TBLR1 gene is expressed widely and Northern analysis, using sequences from the ORF as a probe, revealed size heterogeneity of the expressed mRNAs (3.9, 4.7 kb and ~7.3 kb). These are due to both the presence of alternatively spliced messages and the presence of multiple polyadenylation sites. The 4.7 kb form is more abundant in hematopoietic tissues. In addition to the heterogeneity in message size, the protein also has several isoforms. The isoforms are produced by the use of alternative splice donor sites. TBLR1β, differs from the original sequence at the carboxyl-terminus (3' end of the ORF). The mouse homologue shows mRNA size heterogeneity that is similar to the human RNA. Both the human and mouse genes have a complex and somewhat unusual genomic structure. The human gene contains 18 highly conserved exons spread over 230 kb of genomic DNA. The first and second exons are ~140 kb upstream of the third, which in turn, is separated from the fourth exon by 33 kb of intronic DNA. The translational start site is located an additional 11 kb downstream in the middle of the fifth exon. The gene also has an extremely long 3'UTR that includes a sequence deposited in GenBank as DC42. This is described as an intronless gene for which there is no independent evidence of expression and may not actually encode a functional message. Human TBLR1 maps to chromosome 3q26 while mouse TBLR1 is located between 3A2 and 3A3.
The broad evolutionary conservation of this gene family is of note. Homologs are present in yeast, plants, fish and flies as well as in mammals and the insect proteins are > 80% similar to the mammalian ones. No homology was detected to prokaryotic genomes.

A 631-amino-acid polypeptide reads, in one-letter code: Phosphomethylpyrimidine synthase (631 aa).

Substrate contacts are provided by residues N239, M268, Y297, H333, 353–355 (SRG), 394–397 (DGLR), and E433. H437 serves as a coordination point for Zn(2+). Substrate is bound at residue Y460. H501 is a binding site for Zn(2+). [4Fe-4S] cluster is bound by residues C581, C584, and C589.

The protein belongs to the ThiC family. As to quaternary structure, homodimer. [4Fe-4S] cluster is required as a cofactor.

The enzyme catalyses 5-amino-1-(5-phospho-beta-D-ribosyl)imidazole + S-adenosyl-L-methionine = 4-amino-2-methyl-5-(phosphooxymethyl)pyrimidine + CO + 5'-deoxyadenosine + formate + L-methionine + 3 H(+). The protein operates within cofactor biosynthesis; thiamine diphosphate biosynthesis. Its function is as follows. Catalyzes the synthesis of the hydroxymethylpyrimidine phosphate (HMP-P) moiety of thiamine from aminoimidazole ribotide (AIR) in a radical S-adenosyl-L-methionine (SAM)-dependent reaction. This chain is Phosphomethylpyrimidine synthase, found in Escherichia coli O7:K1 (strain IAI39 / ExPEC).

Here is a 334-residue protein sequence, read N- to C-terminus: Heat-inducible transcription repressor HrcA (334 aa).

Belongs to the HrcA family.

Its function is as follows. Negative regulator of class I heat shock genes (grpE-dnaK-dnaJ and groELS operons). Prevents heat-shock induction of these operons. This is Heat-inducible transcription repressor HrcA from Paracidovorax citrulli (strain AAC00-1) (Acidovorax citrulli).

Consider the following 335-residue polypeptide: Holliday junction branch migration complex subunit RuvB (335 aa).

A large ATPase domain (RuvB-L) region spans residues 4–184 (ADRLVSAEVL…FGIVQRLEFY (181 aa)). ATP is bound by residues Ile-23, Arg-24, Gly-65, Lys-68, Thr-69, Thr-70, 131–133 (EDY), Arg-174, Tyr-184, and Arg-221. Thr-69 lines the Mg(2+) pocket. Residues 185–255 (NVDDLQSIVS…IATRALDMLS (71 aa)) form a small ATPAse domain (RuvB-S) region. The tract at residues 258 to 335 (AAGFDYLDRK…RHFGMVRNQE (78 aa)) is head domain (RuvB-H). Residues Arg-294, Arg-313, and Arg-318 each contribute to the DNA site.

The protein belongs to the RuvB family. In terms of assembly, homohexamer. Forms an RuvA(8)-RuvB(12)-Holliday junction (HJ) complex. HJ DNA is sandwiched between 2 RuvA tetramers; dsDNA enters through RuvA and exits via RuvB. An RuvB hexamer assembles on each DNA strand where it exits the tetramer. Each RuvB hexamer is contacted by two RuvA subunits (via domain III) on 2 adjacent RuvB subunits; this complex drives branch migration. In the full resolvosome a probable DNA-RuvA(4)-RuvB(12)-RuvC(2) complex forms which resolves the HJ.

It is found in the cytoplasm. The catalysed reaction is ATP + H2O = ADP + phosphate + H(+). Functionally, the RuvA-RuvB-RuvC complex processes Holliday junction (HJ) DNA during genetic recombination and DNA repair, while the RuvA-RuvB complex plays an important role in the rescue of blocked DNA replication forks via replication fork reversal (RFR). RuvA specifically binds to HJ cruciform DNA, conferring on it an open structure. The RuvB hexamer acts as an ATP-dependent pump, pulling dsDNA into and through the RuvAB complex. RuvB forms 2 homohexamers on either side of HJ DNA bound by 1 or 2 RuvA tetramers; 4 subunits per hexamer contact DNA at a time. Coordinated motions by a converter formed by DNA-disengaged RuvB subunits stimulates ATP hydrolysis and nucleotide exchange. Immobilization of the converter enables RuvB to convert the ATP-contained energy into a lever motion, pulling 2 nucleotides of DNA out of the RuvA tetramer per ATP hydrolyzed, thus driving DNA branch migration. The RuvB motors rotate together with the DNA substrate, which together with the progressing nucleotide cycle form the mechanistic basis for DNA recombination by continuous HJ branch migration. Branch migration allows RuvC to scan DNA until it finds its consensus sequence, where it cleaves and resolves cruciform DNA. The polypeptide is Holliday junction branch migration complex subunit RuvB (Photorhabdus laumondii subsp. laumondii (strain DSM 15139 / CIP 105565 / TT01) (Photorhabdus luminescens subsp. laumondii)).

The cDNAs for TBLR1 encode members of the β-transducin or WD-repeat family . Eight WD-repeats are present in both the human and mouse proteins. The splice site that distinguishes between TBLR1α and TBLR1β is immediately 3' of the last WD-repeat sequence signature. At the nucleotide level, the sequence of TBLR1α has 79% homology to Homo sapiens mRNA for transducin (β)-1 like protein (TBL1) [GenBank: Y12781]. The only homology of TBLR1 and TBL1 to the prototypic signal transducing guanine nucleotide binding regulatory (G) protein β sub- unit is in the WD-repeat domains. TBL1 has been mapped to the X chromosome and deletions in the region containing TBL1 are associated with adult onset sensorineural deafness. Both TBLR1 and TBL1 are homologous to a Drosophila protein called ebi The regions of maximal nucleotide conservation between TBL1 and ebi are at the N-terminal end of the molecule and in the WD40 repeats. The C-terminal ends of these proteins are not homologous. The carboxyl terminal exon of TBLR1α has some homology to several members of the Arp2/3 complex of proteins that control actin polymerization . The equivalent region of TBLR1β has no homology to any known protein. The N-terminal 100 amino acids of TBLR1 co-precipitates with both HDAC3 and SMRT. The data indicate that TBLR1 binds directly to SMRT, which in turn binds HDAC3. SMRT binding of HDAC3 plays an important role in regulating chromatin structure and gene expression[5,25,26] The homologous region of TBL1 also co-precipitates with these co-repressors [9,10] and has been reported to form an effective transcriptional repressor. This portion of the molecule contains a LisH motif. LisH is a β-propeller-binding motif and is thought to mediate the dimerization of WD-40 proteins [27-29] Sif2p, the yeast homolog of TBLR1, is a tetramer and contains an unusual eight-bladed β-propeller structure, that apparently mediates tetramerization . Mutations in conserved LisH amino acids significantly reduced the half-life of TBL1 and altered its intracellular localization. TBL1 mutated in the LisH domain was not imported into the nucleus . Our data indicates that elimination of the LisH domain prevents interaction with SMRT.